Photographer Ana Paula Estrada had an urban childhood near Mexico city, but always felt tied to the land, partly because of her beekeeper father. Estrada has lived in Brisbane, Australia with her husband and two daughters since 2010, and after reading about the lives of farmers in her adopted home, she decided to document them. Although the Hinterlands is a agriculture-rich area, many farmers fear that their children will not want to follow in their footsteps. Estrada’s work is both a celebration of the Hinterland farmers and a portrait of a community in flux. Below are a selection of Estrada’s photos and captions.
Abandoned Farm, 2014
Each year millions of people around the world decide to leave work in rural areas to seek a better future in the cities. In the last 40 years Australian family farms have declined by 46%.
Sarah Johnson, 2014
Alexina and Barry Johnson, Sarah’s parents, started their olive farm in Obi Obi, Queensland about 20 years ago. They produce, process and package all their products in the farm with a strong emphasis on environmentally friendly methods. Sarah runs a small coffee shop in a nearby town and works at the farm when needed.
Harold Hopper, 2014
Hopper is the head of the Hopper family which has run Meleny Dairies in Maleny, Queensland since 1948. They have been through difficult times in the dairy industry, but have kept the business alive.
The Glasshouse Mountains I, 2014
The Glasshouse Mountains are a group of eleven hills that ascend from the coastal plain on the Sunshine Coast.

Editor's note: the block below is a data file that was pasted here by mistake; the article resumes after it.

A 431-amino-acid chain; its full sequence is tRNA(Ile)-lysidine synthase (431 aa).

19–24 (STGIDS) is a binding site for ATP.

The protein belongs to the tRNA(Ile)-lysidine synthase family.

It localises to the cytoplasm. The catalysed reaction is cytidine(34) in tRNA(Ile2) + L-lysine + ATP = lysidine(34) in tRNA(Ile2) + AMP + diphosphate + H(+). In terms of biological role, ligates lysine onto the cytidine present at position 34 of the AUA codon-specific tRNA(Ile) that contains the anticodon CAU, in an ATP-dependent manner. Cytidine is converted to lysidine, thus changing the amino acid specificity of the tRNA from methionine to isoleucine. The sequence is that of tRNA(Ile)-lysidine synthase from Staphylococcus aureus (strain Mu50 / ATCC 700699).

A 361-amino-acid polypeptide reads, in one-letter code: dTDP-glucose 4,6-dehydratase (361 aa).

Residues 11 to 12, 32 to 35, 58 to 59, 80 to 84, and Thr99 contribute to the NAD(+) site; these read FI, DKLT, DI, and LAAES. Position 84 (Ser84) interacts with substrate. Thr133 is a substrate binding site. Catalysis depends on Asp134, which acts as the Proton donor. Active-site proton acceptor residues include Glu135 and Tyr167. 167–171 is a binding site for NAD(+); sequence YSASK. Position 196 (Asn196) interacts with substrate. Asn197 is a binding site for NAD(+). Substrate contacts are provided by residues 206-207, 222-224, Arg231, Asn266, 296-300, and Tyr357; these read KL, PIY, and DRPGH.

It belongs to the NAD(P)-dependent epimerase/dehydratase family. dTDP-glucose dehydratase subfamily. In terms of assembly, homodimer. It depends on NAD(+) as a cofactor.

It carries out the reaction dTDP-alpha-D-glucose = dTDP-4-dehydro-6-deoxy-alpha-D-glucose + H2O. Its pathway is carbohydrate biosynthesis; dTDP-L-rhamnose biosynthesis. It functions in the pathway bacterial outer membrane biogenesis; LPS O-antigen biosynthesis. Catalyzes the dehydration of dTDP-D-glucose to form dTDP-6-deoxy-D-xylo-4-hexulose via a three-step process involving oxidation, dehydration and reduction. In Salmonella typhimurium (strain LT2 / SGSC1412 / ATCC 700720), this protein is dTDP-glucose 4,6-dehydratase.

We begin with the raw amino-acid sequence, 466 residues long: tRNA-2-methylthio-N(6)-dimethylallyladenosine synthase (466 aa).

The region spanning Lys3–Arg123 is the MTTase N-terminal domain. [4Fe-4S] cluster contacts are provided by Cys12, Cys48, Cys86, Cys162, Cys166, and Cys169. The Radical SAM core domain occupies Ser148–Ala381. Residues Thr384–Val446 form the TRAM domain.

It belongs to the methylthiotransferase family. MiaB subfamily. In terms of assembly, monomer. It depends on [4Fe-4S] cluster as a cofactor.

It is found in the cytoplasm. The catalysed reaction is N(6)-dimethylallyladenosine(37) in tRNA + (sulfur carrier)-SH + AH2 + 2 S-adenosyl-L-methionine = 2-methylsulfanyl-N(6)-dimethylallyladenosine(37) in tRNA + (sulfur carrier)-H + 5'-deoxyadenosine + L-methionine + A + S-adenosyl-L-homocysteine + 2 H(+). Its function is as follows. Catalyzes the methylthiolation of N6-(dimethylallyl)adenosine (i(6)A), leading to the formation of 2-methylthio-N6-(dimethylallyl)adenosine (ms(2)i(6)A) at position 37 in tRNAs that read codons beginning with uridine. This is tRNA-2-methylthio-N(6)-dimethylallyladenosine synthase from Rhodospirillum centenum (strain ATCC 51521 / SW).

Paula West, 2014
West is a beekeeper who lives in Canondale, Queensland. Worried about the decline of bee colonies worldwide, Paula started the “Adopt a Beehive” program. The program consists of placing bee sanctuaries in organic farms and thanks to the pollination of the bees they have an increase in the food production.
The Goat, 2014
The photographer spotted this goat while traveling in Landsborough, Queensland.
Dianne Easdale, 2014
Easdale grew up in a dairy farm and dedicated her life to farming. Now she sells fruits and veggies in “The Big Pineapple” market in Woombye, Queensland. “The Big Pineapple” is so named because the land was once home to acres of pineapple and macadamia plantations, along with some tourist attractions. Now it is one of the biggest all weather markets on the Sunshine Coast.
In previous years, an overabundance of imported strawberries on the Sunshine Coast reduced the price to the point that farmers had to leave the crops to rot.
McMartin on his Farm, 2014
The 56 acre McMartin farm is located in Bli Bli, Queensland, and currently grows hundreds of strawberry plants, fig trees, apple trees and lychee trees.
“I have lived and worked at this farm my entire life,” says McMartin (who requested that his first name not be used), “I didn’t study but these hands have done a lot. Everything has changed and not for good.”
Car and Lychees, 2014
Parked not far from some of McMartin’s lychee trees, this car belongs to one of the oldest workers on the McMartin farm.